Shoelast makers made shoelasts or shoe trees, on which shoes were built. A completed pair of shoes were placed on the shoelasts, and the shoes’ uppers were dressed to form a finished product.1 Shoelasts were made of wooden bases or moulds and carved into different sizes, styles and fits. They were mostly used by shoe manufactures and cobblers.2 Some shoelast makers were Chinese Hakka and their workshops could be found along Middle Road.3
In the shoemaking process, the shoelast is of paramount importance, as it dictates the shape of the shoe. The making of shoelasts is a specialised job, requiring experience and research. Each last must resemble the shape of the human foot as closely as possible, but yet provide the shoes with a distinctive look.4
The golden age of this industry was in the 1970s when there were many shops along Middle Road.5 This was because there were many shoemaking factories in Singapore then and the demand for shoelasts was high.6 However, most shoelast makers eventually resettled along Malay Street.7
During the Japanese Occupation, shoelast makers such as the Sek brothers served Japanese customers, as well as the Imperial Army.8 The price of shoe trees doubled after World War II, costing about S$20 a pair. The high demand for shoelasts was due to the increased production of shoes by local shoemaking companies that made shoes similar in design to those imported from Hong Kong and other foreign countries.9
The shoemaking industry in Singapore developed rapidly in the 1970s. Many shoe factories mass produced shoes of different designs and exported them overseas. Due to changes in fashion trends, the designs of shoes kept changing, increasing the demand for shoelasts. However, in 1983, the shoelast industry was badly affected by the world economic recession.10
Shoelast makers also catered to individual needs. Customers with foot issues or feet of different sizes often ordered custom-made shoelasts. These customers would then hand the shoelasts over to their shoemakers to make shoes for them.11
The process of making shoelasts or shoe trees was mostly manually. The outline of the feet was traced out on paper and a block of Chengai wood cut and sawn to fit the specifications of the outline. This formed a raw shoelast. A piece of iron was then cut according to the size of the sole and moulded onto the sole of the shoelast. The iron served as a barrier when the shoelasts were manufactured into shoes.12
Nails had to be hammered into the shoelast during the process of making it into a shoe. The iron prevented the nails from extending into the insides of the shoes’ soles. Iron was used until rubber soles were introduced in the 1970s. Rubber soles made the use of nails unnecessary, and omitted the need to mount iron plates onto the shoelast soles.13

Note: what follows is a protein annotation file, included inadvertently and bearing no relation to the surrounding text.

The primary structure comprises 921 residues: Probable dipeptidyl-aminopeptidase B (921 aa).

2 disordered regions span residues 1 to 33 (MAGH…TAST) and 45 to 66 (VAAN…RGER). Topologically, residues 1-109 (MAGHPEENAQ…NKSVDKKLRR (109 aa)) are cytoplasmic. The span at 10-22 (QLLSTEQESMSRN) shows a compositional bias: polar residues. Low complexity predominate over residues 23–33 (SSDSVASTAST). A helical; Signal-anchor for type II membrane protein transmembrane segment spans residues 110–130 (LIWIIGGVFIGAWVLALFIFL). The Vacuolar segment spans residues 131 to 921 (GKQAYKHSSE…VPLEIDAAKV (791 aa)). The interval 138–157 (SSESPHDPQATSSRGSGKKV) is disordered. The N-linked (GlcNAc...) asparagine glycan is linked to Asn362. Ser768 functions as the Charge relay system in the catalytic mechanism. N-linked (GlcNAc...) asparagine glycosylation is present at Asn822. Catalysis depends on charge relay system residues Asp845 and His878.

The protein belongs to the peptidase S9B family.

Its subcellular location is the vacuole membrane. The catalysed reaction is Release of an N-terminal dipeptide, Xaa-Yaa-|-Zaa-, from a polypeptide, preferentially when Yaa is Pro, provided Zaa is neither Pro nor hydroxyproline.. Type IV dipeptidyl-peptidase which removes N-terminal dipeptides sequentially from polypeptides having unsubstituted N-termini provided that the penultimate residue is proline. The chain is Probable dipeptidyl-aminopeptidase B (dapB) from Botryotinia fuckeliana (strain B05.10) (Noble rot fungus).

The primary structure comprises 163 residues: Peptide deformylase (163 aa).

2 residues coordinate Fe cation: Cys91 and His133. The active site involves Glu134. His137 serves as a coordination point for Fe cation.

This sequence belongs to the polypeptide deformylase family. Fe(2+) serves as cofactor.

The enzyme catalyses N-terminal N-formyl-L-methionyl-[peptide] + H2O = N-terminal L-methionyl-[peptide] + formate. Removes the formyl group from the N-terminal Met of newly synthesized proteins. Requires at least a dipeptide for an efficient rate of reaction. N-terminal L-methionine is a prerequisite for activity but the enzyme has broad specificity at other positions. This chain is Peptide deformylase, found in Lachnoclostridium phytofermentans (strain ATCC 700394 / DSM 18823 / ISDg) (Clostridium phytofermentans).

Finally, the shoelast was sanded down with sandpaper and polished with waxed. This arduous process was made easier with the introduction of machines that sawed and planed the wood. Machines also helped to cut the rough moulds into the desired shapes. When done manually, it would take some four men to produce three or four pairs of shoes daily. With machinery, however, 30 pairs could be produced daily.14
The shoelast industry faced a bleak future with the growing trend to purchase branded imported shoes, which were once considered luxury goods. As affluence grew, more and more Singaporeans opted to buy branded imported shoes rather than the local imitations; the preference for sports shoes increased as well.15
Furthermore, shoelast makers did not want their children to continue their laborious trade.16 Eventually, with the growing popularity of branded footwear, the demand for shoelasts inevitably dwindled, making shoelast production an extinct trade in Singapore today.
Naidu Ratnala Thulaja
1. Lo-Ang Siew Ghim and Chua Chee Huan, eds., Vanishing Trades of Singapore (Singapore: Oral History Department, 1992), 71. (Call no. RSING 338.642095957 VAN)
2. Margaret Sullivan, ‘Can Survive, La’ Cottage Industries in High-Rise Singapore (Singapore: Graham Brash, 1993), 88. (Call no. RCLOS 338.634095957 SUL)
3. Lo-Ang and Chua, Vanishing Trades of Singapore, 71.
4. “Factory Makes Shoes on Conveyor Belt System,” Straits Times, 9 April 1964, 11. (From NewspaperSG)
5. Lo-Ang and Chua, Vanishing Trades of Singapore, 71.
6. Lo-Ang and Chua, Vanishing Trades of Singapore, 73.
7. Lo-Ang and Chua, Vanishing Trades of Singapore, 71.
8. Lo-Ang and Chua, Vanishing Trades of Singapore, 72.
9. Lo-Ang and Chua, Vanishing Trades of Singapore, 72.
10. Lo-Ang and Chua, Vanishing Trades of Singapore, 73.
11. Lo-Ang and Chua, Vanishing Trades of Singapore, 73.
12. Lo-Ang and Chua, Vanishing Trades of Singapore, 71–72.
13. Lo-Ang and Chua, Vanishing Trades of Singapore, 71–72.
14. Lo-Ang and Chua, Vanishing Trades of Singapore, 72.
15. “In Step with the Times,” New Nation, 10 November 1980, 12–13. (From NewspaperSG)
16. Lo-Ang and Chua, Vanishing Trades of Singapore, 74; Sullivan, ‘Can Survive, La’, 89.
The information in this article is valid as at September 2020 and correct as far as we can ascertain from our sources. It is not intended to be an exhaustive or complete history of the subject. Please contact the Library for further reading materials on the topic.